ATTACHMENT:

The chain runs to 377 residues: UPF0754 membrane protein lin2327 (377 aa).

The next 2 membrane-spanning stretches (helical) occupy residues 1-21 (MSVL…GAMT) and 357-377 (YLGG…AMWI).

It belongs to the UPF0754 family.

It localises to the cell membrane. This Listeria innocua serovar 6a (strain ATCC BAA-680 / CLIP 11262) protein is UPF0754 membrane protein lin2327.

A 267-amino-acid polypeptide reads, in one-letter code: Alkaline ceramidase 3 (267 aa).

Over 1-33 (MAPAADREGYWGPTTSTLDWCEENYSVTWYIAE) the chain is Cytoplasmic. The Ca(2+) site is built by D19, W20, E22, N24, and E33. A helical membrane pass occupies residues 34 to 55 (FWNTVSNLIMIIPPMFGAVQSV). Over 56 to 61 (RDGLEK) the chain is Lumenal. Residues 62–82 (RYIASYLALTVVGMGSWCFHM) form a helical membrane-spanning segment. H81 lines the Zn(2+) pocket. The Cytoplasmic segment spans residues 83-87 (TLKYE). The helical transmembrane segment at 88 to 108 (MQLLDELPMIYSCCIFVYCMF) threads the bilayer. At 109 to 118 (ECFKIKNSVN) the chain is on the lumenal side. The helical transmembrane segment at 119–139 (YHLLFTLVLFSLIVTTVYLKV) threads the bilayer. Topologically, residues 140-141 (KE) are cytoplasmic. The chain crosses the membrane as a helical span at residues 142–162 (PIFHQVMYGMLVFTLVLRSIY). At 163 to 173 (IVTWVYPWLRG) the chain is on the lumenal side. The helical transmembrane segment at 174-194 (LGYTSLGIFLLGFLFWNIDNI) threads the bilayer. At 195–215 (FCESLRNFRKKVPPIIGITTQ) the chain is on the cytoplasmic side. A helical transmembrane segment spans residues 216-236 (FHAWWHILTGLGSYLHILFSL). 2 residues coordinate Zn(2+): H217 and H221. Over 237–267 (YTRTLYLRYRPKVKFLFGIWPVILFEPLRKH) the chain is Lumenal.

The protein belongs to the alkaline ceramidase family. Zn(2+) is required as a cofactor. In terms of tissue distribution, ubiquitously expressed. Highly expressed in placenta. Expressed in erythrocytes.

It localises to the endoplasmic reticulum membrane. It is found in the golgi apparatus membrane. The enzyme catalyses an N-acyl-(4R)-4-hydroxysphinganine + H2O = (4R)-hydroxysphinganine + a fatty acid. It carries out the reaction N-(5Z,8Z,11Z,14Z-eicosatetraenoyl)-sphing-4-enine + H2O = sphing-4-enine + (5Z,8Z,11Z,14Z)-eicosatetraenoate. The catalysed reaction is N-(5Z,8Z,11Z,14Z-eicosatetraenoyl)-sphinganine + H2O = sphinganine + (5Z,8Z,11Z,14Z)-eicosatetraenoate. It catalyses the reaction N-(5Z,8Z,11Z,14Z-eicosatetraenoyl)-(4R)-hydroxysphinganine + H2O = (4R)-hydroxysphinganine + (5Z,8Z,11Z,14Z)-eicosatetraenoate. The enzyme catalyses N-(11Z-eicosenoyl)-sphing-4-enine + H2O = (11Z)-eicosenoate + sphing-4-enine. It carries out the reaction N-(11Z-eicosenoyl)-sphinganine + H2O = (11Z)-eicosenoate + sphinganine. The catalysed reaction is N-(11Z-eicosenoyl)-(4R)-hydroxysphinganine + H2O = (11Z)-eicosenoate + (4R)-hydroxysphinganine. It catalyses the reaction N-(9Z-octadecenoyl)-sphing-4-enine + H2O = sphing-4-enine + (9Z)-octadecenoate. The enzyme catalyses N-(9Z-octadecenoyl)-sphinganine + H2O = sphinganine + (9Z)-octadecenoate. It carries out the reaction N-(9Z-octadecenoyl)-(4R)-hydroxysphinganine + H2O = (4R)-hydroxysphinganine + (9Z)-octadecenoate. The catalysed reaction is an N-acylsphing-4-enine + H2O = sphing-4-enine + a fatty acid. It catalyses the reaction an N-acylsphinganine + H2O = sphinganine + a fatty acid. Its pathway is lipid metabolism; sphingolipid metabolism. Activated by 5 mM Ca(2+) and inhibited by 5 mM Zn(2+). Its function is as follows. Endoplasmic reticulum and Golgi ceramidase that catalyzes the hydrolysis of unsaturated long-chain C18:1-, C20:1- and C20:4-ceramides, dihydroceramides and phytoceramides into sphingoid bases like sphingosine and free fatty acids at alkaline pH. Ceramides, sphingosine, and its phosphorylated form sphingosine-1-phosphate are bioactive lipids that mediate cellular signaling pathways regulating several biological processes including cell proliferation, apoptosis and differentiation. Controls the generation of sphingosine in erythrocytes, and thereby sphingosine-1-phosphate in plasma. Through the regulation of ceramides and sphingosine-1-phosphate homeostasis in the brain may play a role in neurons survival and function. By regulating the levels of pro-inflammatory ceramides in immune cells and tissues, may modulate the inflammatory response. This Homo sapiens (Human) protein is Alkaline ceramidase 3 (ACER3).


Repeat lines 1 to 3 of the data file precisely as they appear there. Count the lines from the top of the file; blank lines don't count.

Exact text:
The chain runs to 377 residues: UPF0754 membrane protein lin2327 (377 aa).

The next 2 membrane-spanning stretches (helical) occupy residues 1-21 (MSVL…GAMT) and 357-377 (YLGG…AMWI).

It belongs to the UPF0754 family.